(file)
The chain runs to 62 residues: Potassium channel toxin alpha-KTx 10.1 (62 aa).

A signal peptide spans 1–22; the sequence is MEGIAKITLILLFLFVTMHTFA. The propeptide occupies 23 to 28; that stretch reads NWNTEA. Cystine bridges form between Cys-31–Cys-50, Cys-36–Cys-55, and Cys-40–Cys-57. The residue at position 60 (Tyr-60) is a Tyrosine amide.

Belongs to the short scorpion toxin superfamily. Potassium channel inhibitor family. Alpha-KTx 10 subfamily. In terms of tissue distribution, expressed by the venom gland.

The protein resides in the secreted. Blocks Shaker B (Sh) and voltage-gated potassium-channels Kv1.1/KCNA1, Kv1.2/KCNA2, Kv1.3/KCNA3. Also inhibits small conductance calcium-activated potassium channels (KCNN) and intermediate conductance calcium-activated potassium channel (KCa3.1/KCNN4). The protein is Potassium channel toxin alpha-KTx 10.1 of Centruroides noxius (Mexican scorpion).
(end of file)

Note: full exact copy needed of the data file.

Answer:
The chain runs to 62 residues: Potassium channel toxin alpha-KTx 10.1 (62 aa).

A signal peptide spans 1–22; the sequence is MEGIAKITLILLFLFVTMHTFA. The propeptide occupies 23 to 28; that stretch reads NWNTEA. Cystine bridges form between Cys-31–Cys-50, Cys-36–Cys-55, and Cys-40–Cys-57. The residue at position 60 (Tyr-60) is a Tyrosine amide.

Belongs to the short scorpion toxin superfamily. Potassium channel inhibitor family. Alpha-KTx 10 subfamily. In terms of tissue distribution, expressed by the venom gland.

The protein resides in the secreted. Blocks Shaker B (Sh) and voltage-gated potassium-channels Kv1.1/KCNA1, Kv1.2/KCNA2, Kv1.3/KCNA3. Also inhibits small conductance calcium-activated potassium channels (KCNN) and intermediate conductance calcium-activated potassium channel (KCa3.1/KCNN4). The protein is Potassium channel toxin alpha-KTx 10.1 of Centruroides noxius (Mexican scorpion).